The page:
Super Mario 64 – I skipped ahead a few games in my Mario series replay because as excellent as nearly all Mario games are, I needed a change of pace. Mario 64 is that change of pace. It has been a long time since I played it, long enough that many parts of the game don’t come completely natural to me like they do with Mario 3 or Mario World. Still, a lot of this game is purely iconic. I should be done with it not long after I finish Mario 3 and should have a post ready to go not much later.

Robotrek – I am progressing slowly, but I am still working on it. I will get this game beaten sooner rather than later.


Legend of Zelda: Breath of the Wild – I couldn’t be more pumped for this. I’m getting it for WiiU, where it will make a fine farewell to a tragically overlooked console and likely be worth quite a bit of money down the road. This is likely to knock everything else on this list around, because I will be playing Zelda forever.

Super Mario World – I am skipping around just a bit to play Super Mario 64, but I will get to this sooner rather than later.

Super Mario World 2: Yoshi’s Island – After World, I will move on to this. Playing the GBA version on Virtual Console, as that is the only one available to me.

Lufia 2 & Terranigma – I will get to these last few SNES games, but they are on the back burner a little bit. I mean, Breath of the Wild.

2nd Quest: Spirit Tracks

The Legend of Zelda: Spirit Tracks is a very good game. It fixes all of the problems of its predecessor on the DS, though not without adding a few of its own new ones, while keeping that game’s strengths. Despite this, I would definitely consider Spirit Tracks to be one of the lesser Zelda games. It does everything it does well, but it lacks the one thing that makes the Zelda series so notable: ambition.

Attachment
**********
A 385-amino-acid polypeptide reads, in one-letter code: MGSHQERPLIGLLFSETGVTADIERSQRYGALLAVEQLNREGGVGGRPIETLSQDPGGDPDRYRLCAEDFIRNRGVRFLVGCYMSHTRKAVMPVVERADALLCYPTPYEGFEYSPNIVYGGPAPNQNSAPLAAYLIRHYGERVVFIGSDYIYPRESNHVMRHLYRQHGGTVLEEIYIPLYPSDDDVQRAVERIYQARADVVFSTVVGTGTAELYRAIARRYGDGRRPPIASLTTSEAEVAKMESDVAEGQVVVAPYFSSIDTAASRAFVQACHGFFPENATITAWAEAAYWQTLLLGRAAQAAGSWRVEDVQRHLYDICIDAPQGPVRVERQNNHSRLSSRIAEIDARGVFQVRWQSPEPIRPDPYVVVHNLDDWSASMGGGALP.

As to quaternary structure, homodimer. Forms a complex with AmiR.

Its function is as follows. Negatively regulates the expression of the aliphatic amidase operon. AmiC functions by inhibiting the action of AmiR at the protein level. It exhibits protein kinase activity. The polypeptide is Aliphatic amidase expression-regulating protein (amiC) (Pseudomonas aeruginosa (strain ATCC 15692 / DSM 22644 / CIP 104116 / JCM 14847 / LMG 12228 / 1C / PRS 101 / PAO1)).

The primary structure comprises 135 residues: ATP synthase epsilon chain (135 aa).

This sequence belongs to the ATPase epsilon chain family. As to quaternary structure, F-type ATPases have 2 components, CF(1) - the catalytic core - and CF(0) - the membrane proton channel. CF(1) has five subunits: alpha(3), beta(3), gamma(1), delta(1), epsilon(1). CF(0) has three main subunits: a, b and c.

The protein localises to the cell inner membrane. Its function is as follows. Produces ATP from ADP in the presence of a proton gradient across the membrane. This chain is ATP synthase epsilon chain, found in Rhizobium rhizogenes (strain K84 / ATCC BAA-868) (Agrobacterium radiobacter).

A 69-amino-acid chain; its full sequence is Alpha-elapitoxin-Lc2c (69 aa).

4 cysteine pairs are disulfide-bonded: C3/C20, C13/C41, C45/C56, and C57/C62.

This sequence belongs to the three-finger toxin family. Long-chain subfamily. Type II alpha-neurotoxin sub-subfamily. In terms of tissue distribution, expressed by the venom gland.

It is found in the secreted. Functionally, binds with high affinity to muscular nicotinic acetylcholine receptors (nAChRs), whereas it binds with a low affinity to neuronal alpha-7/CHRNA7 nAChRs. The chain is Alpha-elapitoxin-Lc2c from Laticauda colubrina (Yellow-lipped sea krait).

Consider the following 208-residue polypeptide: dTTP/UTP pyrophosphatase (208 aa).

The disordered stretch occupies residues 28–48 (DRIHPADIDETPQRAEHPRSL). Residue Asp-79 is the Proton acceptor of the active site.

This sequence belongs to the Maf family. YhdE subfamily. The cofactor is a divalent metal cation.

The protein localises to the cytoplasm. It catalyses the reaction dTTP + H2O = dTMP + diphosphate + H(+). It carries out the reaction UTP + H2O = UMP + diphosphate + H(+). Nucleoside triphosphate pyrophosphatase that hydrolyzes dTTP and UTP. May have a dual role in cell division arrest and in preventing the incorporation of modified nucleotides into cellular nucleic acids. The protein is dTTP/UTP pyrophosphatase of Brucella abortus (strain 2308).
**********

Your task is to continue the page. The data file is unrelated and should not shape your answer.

Spirit Tracks is a small game. And a familiar game. This is not the smallest Zelda game, Minish Cap feels a lot more constrained. It is not the first game to build off the set up of its predecessor, Majora’s Mask plays almost identically to Ocarina of Time. But it is the first time that a Legend of Zelda game brings almost nothing new to the table. Ocarina of Time brought the series to 3D, Majora’s Mask has that whole 3 day cycle going for it, Wind Waker has sailing, Phantom Hourglass had a completely new control scheme, etc. Spirit Tracks is a refinement of Phantom Hourglass, but little else. It does have a new setting going for it, but other than switching out the ocean for the train that setting is largely the same as Phantom Hourglass. It’s only real innovation is the games obnoxious instance on using the DS mic for playing instruments and using weapons. That is also the games worst feature, by far. The biggest fault the game has not that it fails in any way; it is that it doesn’t try.

It does fix most of the problems from Phantom Hourglass. I thought the controls worked well in PH, but they are just that much more responsive and effective here. It is mostly slight changes, like a double tap rolls instead of drawing a curlicue, but they add up for a noticeably better controlling game. It also fixes the central dungeon idea that integral to PH. While there is still a central dungeon, but all of my complaints with it are fixed. It is no longer timed and you no longer have to repeat sections of it. The stealth segments are still there, but divorced from the other elements they work.